DOVER -- Bettye Kearse's ancestors had ties to President James Madison -- they were slaves owned by the Madison family. But she thinks there's more to the story.
She says that Madison fathered a child by one of those slaves, producing her family line.
Her assertion is a matter of much debate, and proof hasn't been found. Kearse, 64, of Dover, still believes it, certain there's truth in a story that has become part of her family's lore.
"It's been passed down from generation to generation, from parent to child," said Kearse, a pediatrician who works at Neponset Health Center in Dorchester and has lived in Dover since 1983. "We have a saying in our family: 'Always remember, you're a Madison.' "
Now she hopes that a team of researchers will help her prove a link between her family and the nation's fourth president.
Kearse's comments are similar to those made by descendants of Sally Hemings, a slave owned by Thomas Jefferson who they believe bore his child.
But the historical implications are different for Madison, who never had children with his wife, Dolley. If Kearse's story were proven, it would mean Madison's only descendants are African-American.
Madison biographer Ralph Ketcham is skeptical. The story seems "far-fetched," he said, and out of harmony with the historical record about Madison.
There were many rumors in Jefferson's lifetime that he had fathered a child with one of his slaves, but nothing of the sort about Madison, Ketcham said.
"There has never been any hint, inkling, or suggestion of any kind before," said Ketcham, a professor emeritus at Syracuse University. "There is nothing except a story of a totally loving and committed marriage."
What's more likely, Ketcham said, is that one of Madison's brothers actually fathered the child. Madison had three brothers who lived into adulthood, and they all spent their lives near his Montpelier estate in Virginia, Ketcham said.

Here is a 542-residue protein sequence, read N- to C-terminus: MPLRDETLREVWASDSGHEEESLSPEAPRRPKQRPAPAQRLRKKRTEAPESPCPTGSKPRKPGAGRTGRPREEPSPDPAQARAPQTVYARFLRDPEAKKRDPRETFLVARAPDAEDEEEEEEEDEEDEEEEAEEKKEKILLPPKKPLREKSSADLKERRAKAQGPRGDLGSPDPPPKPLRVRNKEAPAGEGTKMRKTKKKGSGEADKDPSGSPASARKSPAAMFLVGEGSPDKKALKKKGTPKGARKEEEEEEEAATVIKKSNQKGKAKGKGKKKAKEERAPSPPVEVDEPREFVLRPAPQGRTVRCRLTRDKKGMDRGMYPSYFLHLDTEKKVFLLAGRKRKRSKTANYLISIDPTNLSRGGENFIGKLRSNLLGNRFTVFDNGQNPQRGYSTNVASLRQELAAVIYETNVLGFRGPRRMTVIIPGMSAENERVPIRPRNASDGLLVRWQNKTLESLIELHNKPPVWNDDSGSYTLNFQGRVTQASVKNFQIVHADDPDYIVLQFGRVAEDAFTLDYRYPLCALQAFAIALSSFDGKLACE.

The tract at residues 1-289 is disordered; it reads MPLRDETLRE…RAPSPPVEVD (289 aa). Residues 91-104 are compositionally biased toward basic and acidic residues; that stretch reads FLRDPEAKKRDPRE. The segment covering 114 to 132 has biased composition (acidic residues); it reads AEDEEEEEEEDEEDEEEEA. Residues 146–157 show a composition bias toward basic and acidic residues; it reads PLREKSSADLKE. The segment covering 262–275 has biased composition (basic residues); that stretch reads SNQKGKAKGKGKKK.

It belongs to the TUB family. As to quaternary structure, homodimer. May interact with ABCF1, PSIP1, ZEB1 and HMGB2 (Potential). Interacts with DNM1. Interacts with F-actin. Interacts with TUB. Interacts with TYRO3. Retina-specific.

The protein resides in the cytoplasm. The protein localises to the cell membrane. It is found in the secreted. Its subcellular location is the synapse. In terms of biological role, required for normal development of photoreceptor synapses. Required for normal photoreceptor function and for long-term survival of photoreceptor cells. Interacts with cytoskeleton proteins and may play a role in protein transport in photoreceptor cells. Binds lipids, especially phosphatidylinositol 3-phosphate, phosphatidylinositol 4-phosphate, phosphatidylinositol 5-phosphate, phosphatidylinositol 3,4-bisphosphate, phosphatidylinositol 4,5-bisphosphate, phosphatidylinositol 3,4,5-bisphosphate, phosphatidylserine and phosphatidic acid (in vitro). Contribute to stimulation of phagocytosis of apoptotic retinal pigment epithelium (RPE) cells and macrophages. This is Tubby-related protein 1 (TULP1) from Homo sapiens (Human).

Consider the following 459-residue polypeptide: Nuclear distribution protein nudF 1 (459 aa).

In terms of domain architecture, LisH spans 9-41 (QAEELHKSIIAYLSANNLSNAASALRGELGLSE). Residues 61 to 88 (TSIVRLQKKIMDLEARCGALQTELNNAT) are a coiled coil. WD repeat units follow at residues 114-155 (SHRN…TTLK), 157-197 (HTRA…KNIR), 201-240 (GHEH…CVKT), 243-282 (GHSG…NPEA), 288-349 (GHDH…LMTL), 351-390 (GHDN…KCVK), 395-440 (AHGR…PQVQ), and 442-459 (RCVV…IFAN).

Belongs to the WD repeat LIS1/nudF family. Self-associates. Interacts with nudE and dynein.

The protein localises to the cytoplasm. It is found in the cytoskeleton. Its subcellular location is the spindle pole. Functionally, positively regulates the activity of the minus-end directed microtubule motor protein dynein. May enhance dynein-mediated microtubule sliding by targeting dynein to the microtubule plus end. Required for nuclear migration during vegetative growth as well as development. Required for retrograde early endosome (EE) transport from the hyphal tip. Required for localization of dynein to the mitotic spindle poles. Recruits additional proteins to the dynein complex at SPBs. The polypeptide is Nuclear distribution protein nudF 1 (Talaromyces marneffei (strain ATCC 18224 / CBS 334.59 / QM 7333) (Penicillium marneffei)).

It's a possibility that will figure into any probe of the issue, according to Bruce Jackson, a forensic scientist and codirector of the Roots Project, which tries to connect African-Americans with their ancestors.
Jackson hopes to test Madison family descendants for a DNA match with relatives of Kearse. He said he is planning to travel to England this summer to seek descendants from the side of the Madison family that never came to America.
For technical reasons, however, a DNA match would show only whether Kearse's family descends from one of the Madison brothers, not necessarily from James. Learning that will take detective work, Jackson said: Researchers will comb through plantation records to try to ascertain when a child was conceived, and whether James Madison or his brothers were even at Montpelier at the time.
If it turns out James was the only one there, Jackson says there will be a strong case that he fathered the child.
Jackson, who is chairman of the science department at Massachusetts Bay Community College, said he believes there's a good chance the project could succeed.
"I wouldn't be doing this otherwise," he said.
The National Society of the Madison Family Descendants declined to comment on the issue, but said it is happy to pass along the request asking descendants to donate DNA, according to Frederick Madison Smith, secretary of the society.
Michael Quinn, president of the nonprofit Montpelier Foundation, which runs Montpelier, said it's "common knowledge" that many slave owners had relations with their slaves.
"Our view is that this is research, and the more we learn, the better off we are," Quinn said. "It's simply uncovering history."
Even if the story is substantiated, Kearse said she wouldn't describe herself as "proud" of her possible relation to Madison. Though she has always tried to achieve a lot in life -- she holds a Ph D in biology in addition to her MD -- she doesn't ascribe it to being a Madison, as previous generations did for their successes.
"What is there really to be proud of? Should I really be proud of descending from this powerful slave owner?" she said. "I have never questioned that Madison was a great man . . . My question is whether he was a good man."
She has concluded that he was known for often having 100 slaves at a time, and during his life he freed just one of them.
Kearse said she gains more inspiration from having descended from slaves, especially from Coreen, the cook who she believes bore Madison's child.
Kearse recalled an occasion about a decade ago when she visited Montpelier and saw a groove in the floor of the kitchen -- a groove that was created by the slaves walking back and forth to serve the Madisons their meals.
"I felt part of the history, part of the traditions there," Kearse said. "I felt a closeness to her, to Coreen herself. I became her."
"I feel that not all the credit for what I have been able to achieve goes to descending from Madison," she added. "I think that I have some of her blood in me also. I get some of my strength from her as well."